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Aid convoys targeted in air strikes

September 20, 2016

The Syrian army has resumed airstrikes on Aleppo, killing at least 32 people while apparently also targeting aid deliveries. A weeklong ceasefire had been declared over just hours earlier.

Syrien Angriff auf Hilfskonvoi
Image: Reuters/A. Abdullah

The besieged Syrian city of Aleppo witnessed a number of airstrikes, hours after the Syrian army declared the end of a ceasefire brokered by the US and Russia.

The Britain-based Observatory for Human Rights reported on Monday that among the dead were at least 12 people who had been killed in an attack that reportedly hit a convoy of aid trucks. The monitoring group could not confirm the definite number of casualties.

The UN confirmed the attack on the aid convoy, noting that 18 trucks were hit during the strikes. Aid agencies, including the Syrian Red Crescent (SARC), had said earlier they were carrying out deliveries in the Aleppo region.

"Unfortunately, we have received a devastating news about one of the SARC structures in rural Aleppo coming under attack," said Ingy Sedky, a spokeswoman for the International Committee of the Red Cross.

"The situation on the spot is very chaotic and we are deeply shocked that humanitarian workers and missions have yet again suffered from the brutality of this conflict," Sedky added.

The United Nations Special Envoy for Syria, Staffan de Mistura, meanwhile voiced outrage at the attack on the aid convoy: "Our outrage at this attack is enormous" de Mistura said in a statement. "The convoy was the outcome of a long process of permission and preparations to assist isolated civilians."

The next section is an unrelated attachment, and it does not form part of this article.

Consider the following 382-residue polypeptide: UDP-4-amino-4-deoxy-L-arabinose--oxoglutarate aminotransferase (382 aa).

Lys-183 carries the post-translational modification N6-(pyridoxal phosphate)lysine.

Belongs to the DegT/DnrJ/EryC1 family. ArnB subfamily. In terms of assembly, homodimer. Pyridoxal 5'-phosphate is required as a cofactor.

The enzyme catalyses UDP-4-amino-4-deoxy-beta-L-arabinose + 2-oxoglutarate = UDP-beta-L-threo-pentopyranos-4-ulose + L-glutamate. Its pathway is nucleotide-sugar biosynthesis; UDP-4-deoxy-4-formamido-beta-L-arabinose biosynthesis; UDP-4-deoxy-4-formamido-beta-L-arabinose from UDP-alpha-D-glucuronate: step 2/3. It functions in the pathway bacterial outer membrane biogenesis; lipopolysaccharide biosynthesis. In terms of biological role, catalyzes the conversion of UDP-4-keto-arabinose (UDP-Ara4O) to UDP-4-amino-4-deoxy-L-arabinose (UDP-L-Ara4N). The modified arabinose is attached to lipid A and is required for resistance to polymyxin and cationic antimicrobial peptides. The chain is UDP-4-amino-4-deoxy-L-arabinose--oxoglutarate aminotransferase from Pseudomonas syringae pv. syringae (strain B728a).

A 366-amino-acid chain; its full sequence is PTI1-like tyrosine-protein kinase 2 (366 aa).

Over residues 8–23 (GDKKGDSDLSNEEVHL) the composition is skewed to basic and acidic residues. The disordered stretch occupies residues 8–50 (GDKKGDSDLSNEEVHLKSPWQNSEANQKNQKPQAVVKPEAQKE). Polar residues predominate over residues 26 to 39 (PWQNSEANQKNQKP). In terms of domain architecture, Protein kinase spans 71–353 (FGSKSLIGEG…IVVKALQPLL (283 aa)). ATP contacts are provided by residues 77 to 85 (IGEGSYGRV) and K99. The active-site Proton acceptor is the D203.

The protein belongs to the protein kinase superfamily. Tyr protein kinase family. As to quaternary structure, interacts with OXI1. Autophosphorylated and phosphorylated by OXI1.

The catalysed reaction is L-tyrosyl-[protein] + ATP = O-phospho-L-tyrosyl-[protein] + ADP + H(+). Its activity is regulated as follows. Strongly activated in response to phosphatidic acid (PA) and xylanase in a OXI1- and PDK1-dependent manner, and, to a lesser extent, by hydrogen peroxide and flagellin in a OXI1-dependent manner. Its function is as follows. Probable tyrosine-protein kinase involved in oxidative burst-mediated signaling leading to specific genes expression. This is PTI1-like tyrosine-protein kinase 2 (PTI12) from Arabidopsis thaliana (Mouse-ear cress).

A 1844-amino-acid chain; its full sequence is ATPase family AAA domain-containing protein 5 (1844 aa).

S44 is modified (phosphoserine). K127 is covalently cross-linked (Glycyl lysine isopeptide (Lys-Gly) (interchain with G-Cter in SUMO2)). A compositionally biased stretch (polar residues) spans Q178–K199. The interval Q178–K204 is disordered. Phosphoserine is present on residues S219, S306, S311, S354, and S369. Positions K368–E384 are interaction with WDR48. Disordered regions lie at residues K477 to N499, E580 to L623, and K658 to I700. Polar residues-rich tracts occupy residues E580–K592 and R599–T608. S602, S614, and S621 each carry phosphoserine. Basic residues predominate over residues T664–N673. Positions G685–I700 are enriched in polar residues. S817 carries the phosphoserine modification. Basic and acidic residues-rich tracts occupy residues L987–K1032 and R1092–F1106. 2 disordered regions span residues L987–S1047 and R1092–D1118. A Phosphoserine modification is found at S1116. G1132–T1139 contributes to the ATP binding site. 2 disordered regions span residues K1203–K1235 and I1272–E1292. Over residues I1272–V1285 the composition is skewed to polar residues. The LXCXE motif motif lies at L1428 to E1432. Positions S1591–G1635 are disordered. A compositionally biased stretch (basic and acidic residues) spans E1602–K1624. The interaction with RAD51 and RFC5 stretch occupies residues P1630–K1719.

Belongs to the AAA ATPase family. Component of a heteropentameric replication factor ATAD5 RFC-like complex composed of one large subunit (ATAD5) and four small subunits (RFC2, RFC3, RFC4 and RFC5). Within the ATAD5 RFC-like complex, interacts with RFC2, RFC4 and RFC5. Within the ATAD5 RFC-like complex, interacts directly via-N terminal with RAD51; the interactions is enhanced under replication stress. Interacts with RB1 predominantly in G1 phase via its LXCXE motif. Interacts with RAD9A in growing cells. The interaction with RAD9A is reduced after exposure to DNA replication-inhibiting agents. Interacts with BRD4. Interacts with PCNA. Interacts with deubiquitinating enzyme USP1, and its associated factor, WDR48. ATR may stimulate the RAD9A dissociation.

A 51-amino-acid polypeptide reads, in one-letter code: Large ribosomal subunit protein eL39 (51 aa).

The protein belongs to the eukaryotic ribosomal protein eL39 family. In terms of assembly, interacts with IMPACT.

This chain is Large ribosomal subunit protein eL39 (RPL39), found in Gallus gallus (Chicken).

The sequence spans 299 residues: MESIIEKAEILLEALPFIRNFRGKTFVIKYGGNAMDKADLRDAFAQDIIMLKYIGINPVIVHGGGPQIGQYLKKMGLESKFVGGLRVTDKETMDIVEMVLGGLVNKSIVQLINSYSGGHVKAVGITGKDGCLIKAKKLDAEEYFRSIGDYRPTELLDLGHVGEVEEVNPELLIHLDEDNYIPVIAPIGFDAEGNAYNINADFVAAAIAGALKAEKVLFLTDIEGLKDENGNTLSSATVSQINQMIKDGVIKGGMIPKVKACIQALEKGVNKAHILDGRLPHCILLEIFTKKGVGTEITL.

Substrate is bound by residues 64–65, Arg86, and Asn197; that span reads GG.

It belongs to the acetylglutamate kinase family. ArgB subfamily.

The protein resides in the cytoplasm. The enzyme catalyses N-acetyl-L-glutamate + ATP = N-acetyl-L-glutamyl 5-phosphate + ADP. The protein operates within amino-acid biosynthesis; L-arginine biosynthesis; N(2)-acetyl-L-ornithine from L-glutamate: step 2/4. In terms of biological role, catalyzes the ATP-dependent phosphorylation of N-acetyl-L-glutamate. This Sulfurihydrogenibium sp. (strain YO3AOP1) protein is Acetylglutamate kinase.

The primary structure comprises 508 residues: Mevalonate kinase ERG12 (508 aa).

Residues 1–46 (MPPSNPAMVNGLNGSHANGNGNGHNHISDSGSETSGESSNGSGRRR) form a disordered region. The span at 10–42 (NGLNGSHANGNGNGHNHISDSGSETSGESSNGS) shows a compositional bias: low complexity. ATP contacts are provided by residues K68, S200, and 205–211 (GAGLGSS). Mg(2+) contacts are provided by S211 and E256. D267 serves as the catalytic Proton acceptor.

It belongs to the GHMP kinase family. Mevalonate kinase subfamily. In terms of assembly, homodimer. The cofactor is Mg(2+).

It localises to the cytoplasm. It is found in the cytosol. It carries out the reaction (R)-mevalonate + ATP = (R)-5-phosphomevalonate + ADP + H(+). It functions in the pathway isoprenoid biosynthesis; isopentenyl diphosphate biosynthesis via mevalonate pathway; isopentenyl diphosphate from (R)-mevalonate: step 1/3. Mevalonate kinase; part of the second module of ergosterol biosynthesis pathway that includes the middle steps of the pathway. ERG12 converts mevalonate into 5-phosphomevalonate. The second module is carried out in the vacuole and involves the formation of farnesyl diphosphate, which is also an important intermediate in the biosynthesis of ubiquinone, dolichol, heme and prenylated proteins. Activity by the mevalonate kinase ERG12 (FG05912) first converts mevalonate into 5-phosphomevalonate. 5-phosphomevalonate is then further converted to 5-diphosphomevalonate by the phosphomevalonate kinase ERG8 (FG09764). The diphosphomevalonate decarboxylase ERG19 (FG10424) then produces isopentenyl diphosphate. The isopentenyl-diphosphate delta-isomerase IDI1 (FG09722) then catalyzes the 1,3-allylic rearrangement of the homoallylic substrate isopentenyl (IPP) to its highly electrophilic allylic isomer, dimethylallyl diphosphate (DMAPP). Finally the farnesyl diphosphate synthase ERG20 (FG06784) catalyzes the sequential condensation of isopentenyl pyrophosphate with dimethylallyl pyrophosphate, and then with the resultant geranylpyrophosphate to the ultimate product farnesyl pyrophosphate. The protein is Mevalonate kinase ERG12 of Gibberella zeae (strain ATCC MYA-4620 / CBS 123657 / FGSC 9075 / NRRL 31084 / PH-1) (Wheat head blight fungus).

UN aid chief Stephen O'Brien called for an investigation. "Let me be clear: if this callous attack is found to be a deliberate targeting of humanitarians, it would amount to a war crime," he said. A Syrian Arab Red Crescent (SARC) warehouse was also hit and a health clinic was reportedly damaged, O'Brien said.

The Syrian war has left parts of the city of Aleppo in ruinsImage: Getty Images/AFP/K. Al-Masri

The Syrian government blamed rebel forces for the apparent collapse of the shaky ceasefire, alleging that rebels had breached the deal 300 times; rebel forces meanwhile held the government accountable, with some rebel leaders claiming the Syrian government had broken the truce on more than 250 occasions. Russia also accused the rebels of violating the deal.

US tries to save ceasefire

For his part, US Secretary of State John Kerry scrambled to try to salvage the truce: "We have not had seven days of calm and of delivery of humanitarian goods," Kerry said.

The State Department said it was prepared to extend the ceasefire window in the hope that if it held, the US and Russia could then turn to their planned military cooperation against militants of the so-called "Islamic State" (IS) and al-Qaida-linked groups.

Vladimir Putin and Barack Obama
The US and Russia have exchanged accusations over the conflict in SyriaImage: Getty Images/AFP/A. Nikolsky

The US-led anti-IS coalition has been blamed for the deaths of more than 60 Syrian soldiers during an airstrike that hit a Syrian army outpost in the east of the country, thus further complicating the ceasefire. The US expressed regret for the airstrike, saying that IS was the target of the airstrike.

Syrian President Bashar al-Assad slammed the incident as "blatant American aggression."

Safe zone in northern Syria?

Turkish President Recep Tayyip Erdogan meanwhile repeated his call for establishing a no-fly zone in Syria's north. The idea of a no-fly zone has already been rejected by policy makers in Washington who say that it is too difficult to implement, taking Russia's air campaign into consideration.

Turkey recently sent troops into northern Syria to take territory from IS as well as from Kurdish fighters. Turkey now controls territory in Syria that it could turn into a safe zone, if it were committed to sending further troops across the border.

ss/jm (Reuters, AP, AFP, dpa)